Of all the parties to crush, crushing a funeral is not high on the list of events to attend without an invitation.

However, in the late 1800s, a funeral was a great event to nab a free meal, and often fake mourners would gather for the funeral feast.

“It was so common you didn’t even raise an eyebrow,” William Woys Weaver, food historian and author of As American as Shoofly Pie: The Foodlore and Pennsylvania Dutch Food Fakeloresays Atlas Obscura

While potatoes and a range of casseroles are still staples, hungry eyes once focused on the popular “burial pie”.

What is the funeral pie?

The pie was once served at funerals as an edible euphemism for death itself. Yet the raisin pie quickly became a favorite of the Pennsylvania Dutch.

Made by combining a lard-based flaky crust with a subtly sweet and inky filling of raisins, sugar, lemon, egg and flour, the funeral pie was an easy treat for Dutch families because it did not require refrigeration or reheating. .

While a relatively convenient option, making a funeral pie was also considered “an absolute labor of love,” Nancy Schmeichel told Atlas Obscura.

As younger generations no longer want pie to be associated with death, raisin pie has apparently disappeared from funeral tables. Yet funeral pie is said to be a deliciously sweet and comforting treat.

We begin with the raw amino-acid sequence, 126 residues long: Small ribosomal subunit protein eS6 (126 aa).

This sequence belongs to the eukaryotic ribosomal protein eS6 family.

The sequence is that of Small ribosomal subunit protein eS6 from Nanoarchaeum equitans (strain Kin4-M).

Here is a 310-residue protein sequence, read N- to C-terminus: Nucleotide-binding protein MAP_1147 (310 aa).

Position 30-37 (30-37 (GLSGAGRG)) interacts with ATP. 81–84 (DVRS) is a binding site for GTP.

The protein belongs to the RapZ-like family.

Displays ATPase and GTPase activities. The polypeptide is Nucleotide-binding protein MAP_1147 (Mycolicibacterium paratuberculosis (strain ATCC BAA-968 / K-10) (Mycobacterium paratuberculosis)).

How to make a funeral pie:

Here’s how to make the funeral pie according to Atlas Obscura’s favorite recipe, adapted from Julie Falsetti in the York Expedition:

• Store-bought or homemade pie crust, enough for a 9-inch double-crust pie
• 4 cups raisins
• 4 cups of water
• 1 cup packed brown sugar
• 4 tablespoons cornstarch
• 1 teaspoon of cinnamon
• ½ teaspoon of salt
• 2 tablespoons lemon juice
• 2 tablespoons of butter
• 2 teaspoons grated lemon zest

1. Soak raisins in water for 30 minutes.
2. Preheat the oven to 425°F (220°C). Pour the raisins and water into a large saucepan and bring to a boil. Cook for about five minutes.
3. In a medium bowl, combine the brown sugar, cornstarch, cinnamon and salt. Add the mixture to the pan with the raisins. Cook over medium heat and stir until mixture thickens, about 10 to 15 minutes.
4. Remove from the heat and stir in the lemon juice, zest and butter. Let cool.
5. Line a 9-inch pie pan with prepared pastry sheet and pour cooled filling inside.
6. Using a sharp knife, cut the other sheet of pastry into strips about 2.5cm wide. Carefully weave the strips together into a lattice and lay them over the pie, pinching the edges of the crust together and discarding any overhangs.
7. Place the pie on a cookie sheet and bake for 30-35 minutes until the crust is golden brown.

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